Mission parishioner describes her lifelong devotion to Franciscan friar

A portrait of Blessed Junipero Serra sits above his tomb in San Carlos Borromeo de Carmelo Mission in Carmel, Calif. His body rests between those of companion missionary Father Juan Crespi and the California missions' second president, Father Fermin Lasuen. (CNS/Nancy Wiechec)

A portrait of Blessed Junipero Serra sits above his tomb in San Carlos Borromeo de Carmelo Mission in Carmel, Calif. His body rests between those of companion missionary Father Juan Crespi and the California missions’ second president, Father Fermin Lasuen. (CNS/Nancy Wiechec)

By Nancy Wiechec Catholic News Service

CARMEL-BY-THE-SEA, Calif. (CNS) — When Pope Francis announced in January he would canonize Blessed Junipero Serra, the announcement surprised people.

He had bypassed the verification of a second miracle attributed to the intercession of a candidate for sainthood, which is generally required for canonization.

It was news that raised the eyebrows of Rosellen Sanna. She and her husband have been parishioners at San Carlos Borromeo de Carmelo Mission for nearly 20 years.

“We both have a lifelong love for the missions,” she told Catholic News Service. “We’ve always been fascinated by Father Serra himself.”

Sometime around the early ’80s, Sanna said she picked up a holy card at Mass. It had an image of Blessed Serra on it that asked people to pray for the Spanish missionary’s intercession.

“My mom was in her 70s … very healthy in most respects and keen. And she was a real lover of California history,” Sanna said. Her mother though had developed a lesion on her leg that would not heal.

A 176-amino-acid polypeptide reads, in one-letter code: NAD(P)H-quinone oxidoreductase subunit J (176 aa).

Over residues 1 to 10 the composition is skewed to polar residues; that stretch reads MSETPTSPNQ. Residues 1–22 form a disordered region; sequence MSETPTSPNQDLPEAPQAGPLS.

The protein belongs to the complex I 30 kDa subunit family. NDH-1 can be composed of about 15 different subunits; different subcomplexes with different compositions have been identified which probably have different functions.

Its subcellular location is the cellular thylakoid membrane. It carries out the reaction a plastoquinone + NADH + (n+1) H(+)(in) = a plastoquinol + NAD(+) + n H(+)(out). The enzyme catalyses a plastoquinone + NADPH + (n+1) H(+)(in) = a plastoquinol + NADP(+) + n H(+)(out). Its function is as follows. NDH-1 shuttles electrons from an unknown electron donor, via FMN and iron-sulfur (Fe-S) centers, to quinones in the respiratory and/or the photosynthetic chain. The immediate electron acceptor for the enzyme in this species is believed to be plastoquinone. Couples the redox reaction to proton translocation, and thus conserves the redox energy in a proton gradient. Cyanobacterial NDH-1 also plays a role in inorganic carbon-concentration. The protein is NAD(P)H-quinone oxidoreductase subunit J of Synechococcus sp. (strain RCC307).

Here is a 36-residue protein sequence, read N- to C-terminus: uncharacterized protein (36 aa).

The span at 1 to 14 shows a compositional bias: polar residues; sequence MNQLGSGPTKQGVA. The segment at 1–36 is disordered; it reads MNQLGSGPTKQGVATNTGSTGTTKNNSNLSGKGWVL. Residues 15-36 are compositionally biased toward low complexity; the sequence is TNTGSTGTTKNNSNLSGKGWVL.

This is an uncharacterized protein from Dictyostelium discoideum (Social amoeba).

“She’d gone doctor to doctor … and everything the doctors tried to do didn’t help.”

The family knew Blessed Serra too had been afflicted with an incessant leg sore. So they and members of their Bible study group began to recite the prayer on the holy card. Eventually her mother’s ulcer cleared up.

“She really was healed, and we give that credit to Blessed Junipero Serra,” said Sanna.

Looking back, Sanna said she probably should have filed the paperwork detailing her mother’s healing for his sainthood cause.

“I feel a little guilty. Because we were so busy raising our kids, five daughters, we never filed out all the paperwork or submitted the data as a miracle.”

She said she and the Carmel Mission family are “grateful and blessed and privileged” to be a part of Blessed Serra’s legacy.

The one miracle attributed to the friar’s intercession and deemed credible by the Vatican was a case involving a young American nun diagnosed with lupus. Franciscan Sister Mary Boniface Dyrda attributed her inexplicable cure in 1960 to the prayers she offered through Father Serra. She died in 2000.

Regarding the lack of a second verified miracle for the Franciscan missionary, it is said Pope Francis considered Blessed Serra to have already met the sainthood criteria because of the way he brought the Catholic faith to California and the native populations.

The pope will canonize him at a Mass Sept. 23 in Washington at the Basilica of the National Shrine of the Immaculate Conception. St. John Paul II beatified him in 1988.

Blessed Serra himself was very devoted to the saints and Mary. California’s historical missions bear the names of those he looked to for protection.

During his journey to America in 1749, a raging storm at sea nearly brought his missionary aspirations to a halt.

He and other friars, fearing for their lives aboard the ship named Nuestra Senora de Guadalupe (Our Lady of Guadalupe), decided to call on a “special patron” for protection. They each wrote the name of saint on a piece of paper agreeing to offer a special Mass for one chosen by lot.

Out of a bowl, they picked the name St. Barbara, whose feast day it was that Dec. 4. According to the story told by one of the friars present, the padres cried out, “Viva Santa Barbara!” and the storm immediately fell quiet.

Blessed Serra believed it was through the intercessions of Mary and St. Barbara that they had survived the ordeal.

He dedicated his missionary work to Our Lady of Guadalupe. And in 1786, the 10th of California’s 21 missions was established in St. Barbara’s name.

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